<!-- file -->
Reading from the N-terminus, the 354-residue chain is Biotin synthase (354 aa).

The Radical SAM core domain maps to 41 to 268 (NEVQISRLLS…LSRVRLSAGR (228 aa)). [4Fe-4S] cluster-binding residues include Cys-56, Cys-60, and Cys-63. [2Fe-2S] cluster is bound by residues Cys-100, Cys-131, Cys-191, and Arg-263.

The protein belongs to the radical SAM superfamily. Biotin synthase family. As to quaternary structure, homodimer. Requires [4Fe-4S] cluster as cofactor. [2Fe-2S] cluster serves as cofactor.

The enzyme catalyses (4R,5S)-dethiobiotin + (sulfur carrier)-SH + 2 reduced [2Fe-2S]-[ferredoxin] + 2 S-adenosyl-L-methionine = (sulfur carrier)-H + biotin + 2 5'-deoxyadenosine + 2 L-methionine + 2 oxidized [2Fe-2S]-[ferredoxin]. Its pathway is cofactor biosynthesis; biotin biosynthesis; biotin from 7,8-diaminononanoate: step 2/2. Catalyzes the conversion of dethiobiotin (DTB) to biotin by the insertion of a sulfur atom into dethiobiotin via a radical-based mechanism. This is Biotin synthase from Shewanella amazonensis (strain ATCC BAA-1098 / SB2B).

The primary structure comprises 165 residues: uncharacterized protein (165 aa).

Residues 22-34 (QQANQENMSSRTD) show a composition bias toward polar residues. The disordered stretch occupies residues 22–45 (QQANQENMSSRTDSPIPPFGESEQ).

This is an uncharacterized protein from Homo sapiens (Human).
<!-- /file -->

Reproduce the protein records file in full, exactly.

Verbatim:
Reading from the N-terminus, the 354-residue chain is Biotin synthase (354 aa).

The Radical SAM core domain maps to 41 to 268 (NEVQISRLLS…LSRVRLSAGR (228 aa)). [4Fe-4S] cluster-binding residues include Cys-56, Cys-60, and Cys-63. [2Fe-2S] cluster is bound by residues Cys-100, Cys-131, Cys-191, and Arg-263.

The protein belongs to the radical SAM superfamily. Biotin synthase family. As to quaternary structure, homodimer. Requires [4Fe-4S] cluster as cofactor. [2Fe-2S] cluster serves as cofactor.

The enzyme catalyses (4R,5S)-dethiobiotin + (sulfur carrier)-SH + 2 reduced [2Fe-2S]-[ferredoxin] + 2 S-adenosyl-L-methionine = (sulfur carrier)-H + biotin + 2 5'-deoxyadenosine + 2 L-methionine + 2 oxidized [2Fe-2S]-[ferredoxin]. Its pathway is cofactor biosynthesis; biotin biosynthesis; biotin from 7,8-diaminononanoate: step 2/2. Catalyzes the conversion of dethiobiotin (DTB) to biotin by the insertion of a sulfur atom into dethiobiotin via a radical-based mechanism. This is Biotin synthase from Shewanella amazonensis (strain ATCC BAA-1098 / SB2B).

The primary structure comprises 165 residues: uncharacterized protein (165 aa).

Residues 22-34 (QQANQENMSSRTD) show a composition bias toward polar residues. The disordered stretch occupies residues 22–45 (QQANQENMSSRTDSPIPPFGESEQ).

This is an uncharacterized protein from Homo sapiens (Human).